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3 mars 2015 2 03 /03 /mars /2015 12:35
Artist's impression of an F-35 releasing a joint strike missile. Photo Kongsberg Defense and Aerospace

Artist's impression of an F-35 releasing a joint strike missile. Photo Kongsberg Defense and Aerospace

CANBERRA, Australia, Feb. 27 by Richard Tomkins (UPI)


 Australia announced this week a cooperative development deal with Norway for a Joint Strike Missile for F-35s and a strategic alliance with the Airbus Group.

The agreement with the Norwegian government aims to introduce the maritime strike missile by Kongsberg Defense and Aerospace on F-35 Lightening II fighters in the early 2020s.

"Although far apart geographically, Norway and Australia share many of the same challenges," said Norwegian Minister of Defense Ine Eriksen Søreide. "We are both maritime nations on the periphery of our immediate regions, with a large land mass and even larger maritime territories, yet relatively limited populations. This means that we have to maximize the effects of the capabilities that we invest in to ensure that they cover as much of the spectrum of operations as possible."

Norway and Australia are both obtaining F-35 jets from the United States. So far, Australia has ordered 14 of the aircraft; Norway is purchasing as many as 52.

Australia has not yet committed to purchasing the missile but Australia's early participation in a cooperative JSM development program would "maximize the cost effectiveness of Australia's contribution, and ensure the weapon capability is developed and integrated onto the F-35A in the timeline required by Australia, should the Joint Strike Missile be ultimately considered for acquisition by government later this decade," said Australian Defense Minister Kevin Andrews.

Australia, as with Norway, supplies a number of components and systems for the fighter, which is being produced by a Lockheed Martin-led team involving multiple nations, including Britain, Turkey and Israel.

Australia's first two F-35s were delivered last year and are currently based at an F-35 pilot training center in the United States.

"The (Norwegian) JSM is already a very capable missile, but with the support of Australia, we hope to make it even better, Eriksen Soreide said. "Though Australia is still a few years away from making any final decisions on its future maritime strike capability, we are encouraged by the interest they have shown for both the missile and for the capabilities of Norwegian industry.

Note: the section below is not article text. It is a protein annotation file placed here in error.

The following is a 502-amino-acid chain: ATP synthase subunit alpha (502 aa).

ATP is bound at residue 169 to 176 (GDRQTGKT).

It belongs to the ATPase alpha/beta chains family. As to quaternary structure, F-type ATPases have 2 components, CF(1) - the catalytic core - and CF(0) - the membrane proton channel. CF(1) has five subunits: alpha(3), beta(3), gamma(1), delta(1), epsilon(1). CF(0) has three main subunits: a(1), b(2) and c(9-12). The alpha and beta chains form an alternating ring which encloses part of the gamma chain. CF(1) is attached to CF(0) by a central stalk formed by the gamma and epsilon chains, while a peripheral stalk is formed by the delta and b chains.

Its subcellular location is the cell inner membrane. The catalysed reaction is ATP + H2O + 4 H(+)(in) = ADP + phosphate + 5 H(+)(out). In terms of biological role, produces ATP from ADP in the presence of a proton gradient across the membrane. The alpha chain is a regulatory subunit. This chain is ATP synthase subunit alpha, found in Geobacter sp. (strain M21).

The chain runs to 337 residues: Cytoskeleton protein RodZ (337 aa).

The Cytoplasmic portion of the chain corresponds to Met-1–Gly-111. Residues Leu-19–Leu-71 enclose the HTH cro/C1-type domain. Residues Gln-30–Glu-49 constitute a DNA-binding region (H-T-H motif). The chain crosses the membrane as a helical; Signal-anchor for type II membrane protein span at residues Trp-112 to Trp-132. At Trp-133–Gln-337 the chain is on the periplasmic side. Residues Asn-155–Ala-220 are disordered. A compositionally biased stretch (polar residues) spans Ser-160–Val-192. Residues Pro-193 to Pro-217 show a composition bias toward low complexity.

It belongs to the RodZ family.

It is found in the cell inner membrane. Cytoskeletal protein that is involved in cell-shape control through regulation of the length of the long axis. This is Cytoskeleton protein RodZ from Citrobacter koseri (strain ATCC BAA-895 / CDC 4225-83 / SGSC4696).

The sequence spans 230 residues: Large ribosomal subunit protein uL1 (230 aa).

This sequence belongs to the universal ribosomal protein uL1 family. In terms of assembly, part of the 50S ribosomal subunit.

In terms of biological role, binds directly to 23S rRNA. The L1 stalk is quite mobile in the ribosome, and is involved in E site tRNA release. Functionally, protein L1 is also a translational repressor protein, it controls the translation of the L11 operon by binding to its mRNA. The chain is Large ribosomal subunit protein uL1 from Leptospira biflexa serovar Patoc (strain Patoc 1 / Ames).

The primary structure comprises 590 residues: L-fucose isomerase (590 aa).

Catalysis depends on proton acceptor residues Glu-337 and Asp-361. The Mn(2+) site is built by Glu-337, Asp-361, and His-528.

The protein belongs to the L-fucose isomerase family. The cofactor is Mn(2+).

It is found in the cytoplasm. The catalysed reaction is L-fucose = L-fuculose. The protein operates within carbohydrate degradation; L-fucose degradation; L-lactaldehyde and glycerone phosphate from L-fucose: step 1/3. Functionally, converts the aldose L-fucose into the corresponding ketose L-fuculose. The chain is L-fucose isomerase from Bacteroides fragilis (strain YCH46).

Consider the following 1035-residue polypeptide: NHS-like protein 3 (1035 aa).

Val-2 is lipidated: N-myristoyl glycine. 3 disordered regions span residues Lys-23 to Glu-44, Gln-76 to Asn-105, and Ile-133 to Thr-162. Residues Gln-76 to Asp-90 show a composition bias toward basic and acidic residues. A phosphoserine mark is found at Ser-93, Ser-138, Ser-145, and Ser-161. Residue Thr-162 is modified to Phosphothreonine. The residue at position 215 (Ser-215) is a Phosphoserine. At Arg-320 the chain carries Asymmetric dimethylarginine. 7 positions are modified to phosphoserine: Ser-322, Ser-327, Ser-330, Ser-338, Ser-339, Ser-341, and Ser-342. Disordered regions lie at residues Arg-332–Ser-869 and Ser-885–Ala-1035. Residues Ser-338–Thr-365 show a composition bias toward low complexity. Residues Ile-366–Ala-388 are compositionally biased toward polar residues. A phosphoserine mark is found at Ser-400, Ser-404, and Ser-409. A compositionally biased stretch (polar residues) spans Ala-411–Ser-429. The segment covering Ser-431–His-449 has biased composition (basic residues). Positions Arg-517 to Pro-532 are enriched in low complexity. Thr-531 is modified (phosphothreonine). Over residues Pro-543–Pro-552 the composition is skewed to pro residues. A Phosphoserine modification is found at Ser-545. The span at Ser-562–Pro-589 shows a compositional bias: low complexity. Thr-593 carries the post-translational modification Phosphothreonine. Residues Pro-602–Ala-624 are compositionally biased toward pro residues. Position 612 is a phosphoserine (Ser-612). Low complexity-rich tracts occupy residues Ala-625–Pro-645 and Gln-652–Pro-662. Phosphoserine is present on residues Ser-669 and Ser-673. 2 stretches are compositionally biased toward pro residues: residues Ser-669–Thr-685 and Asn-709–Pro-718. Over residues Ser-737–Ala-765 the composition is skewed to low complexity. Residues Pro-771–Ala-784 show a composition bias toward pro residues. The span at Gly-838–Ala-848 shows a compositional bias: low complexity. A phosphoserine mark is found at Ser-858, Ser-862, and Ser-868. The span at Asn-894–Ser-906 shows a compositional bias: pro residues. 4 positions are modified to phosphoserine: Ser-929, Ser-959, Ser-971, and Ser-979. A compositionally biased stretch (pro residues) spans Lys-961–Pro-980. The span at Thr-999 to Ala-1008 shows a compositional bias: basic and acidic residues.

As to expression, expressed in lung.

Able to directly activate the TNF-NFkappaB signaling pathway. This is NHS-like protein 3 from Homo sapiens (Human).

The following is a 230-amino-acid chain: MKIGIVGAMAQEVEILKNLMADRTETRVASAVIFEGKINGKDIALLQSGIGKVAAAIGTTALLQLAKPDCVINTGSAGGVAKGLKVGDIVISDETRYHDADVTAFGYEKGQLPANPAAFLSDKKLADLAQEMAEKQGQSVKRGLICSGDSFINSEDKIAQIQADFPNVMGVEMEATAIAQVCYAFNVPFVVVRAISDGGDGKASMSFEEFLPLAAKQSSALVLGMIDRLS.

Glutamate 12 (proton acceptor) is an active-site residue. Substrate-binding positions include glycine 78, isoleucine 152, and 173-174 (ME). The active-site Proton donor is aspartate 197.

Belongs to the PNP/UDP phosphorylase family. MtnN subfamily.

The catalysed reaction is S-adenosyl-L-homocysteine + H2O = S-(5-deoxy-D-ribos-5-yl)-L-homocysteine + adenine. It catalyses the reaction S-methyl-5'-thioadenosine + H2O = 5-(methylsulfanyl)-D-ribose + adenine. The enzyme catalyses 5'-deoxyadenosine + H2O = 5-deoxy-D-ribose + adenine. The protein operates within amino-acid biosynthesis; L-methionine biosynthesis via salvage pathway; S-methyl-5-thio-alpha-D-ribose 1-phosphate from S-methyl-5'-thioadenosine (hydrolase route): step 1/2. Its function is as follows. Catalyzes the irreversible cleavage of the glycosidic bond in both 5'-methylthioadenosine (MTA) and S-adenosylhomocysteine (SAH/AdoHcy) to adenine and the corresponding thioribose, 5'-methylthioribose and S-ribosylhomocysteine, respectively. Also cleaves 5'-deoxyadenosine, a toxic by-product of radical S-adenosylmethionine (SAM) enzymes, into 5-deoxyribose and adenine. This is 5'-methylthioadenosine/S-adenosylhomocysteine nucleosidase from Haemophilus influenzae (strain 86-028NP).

"We should now continue talks between our two governments, and aim to formalize this agreement in the near future."

The Norwegian minister visited Australia earlier this week.

The Joint Strike Missile is a long-range precision strike weapon that was designed to fit within the internal weapons bay of the F-35. It features advanced navigation, a passive infrared seeker, low signature and enhanced maneuverability.

Australia will provide Norway its expertise in missile control and guidance systems for the JSF weapon.

Under the second agreement between the Australian Department of Defense's Science and Technology Organization and Airbus Group Australia Pacific, the two are to collaborate on a variety research and development projects in the area of aerospace defense technologies.

DSTO said the collaboration deal, signed at an aerospace exhibition in Australia, would specifically focus on aircraft defense and communications.

"Our collaboration with Airbus Group will ensure the highest levels of support for the ADF's (Australian Defense Force's) future aerospace systems," said DSTO Chief Defense Scientist Dr Alex Zelinsky.

Added Airbus Group Australia Pacific Managing Director Jens Goennemann: "Airbus Group has been good friends and business partners with DSTO for a long time and this strategic alliance can only enhance that successful relationship.

"Combining Airbus Group's aerospace expertise with DSTO's scientific innovation will lead to increased Australian defense capabilities in the future."

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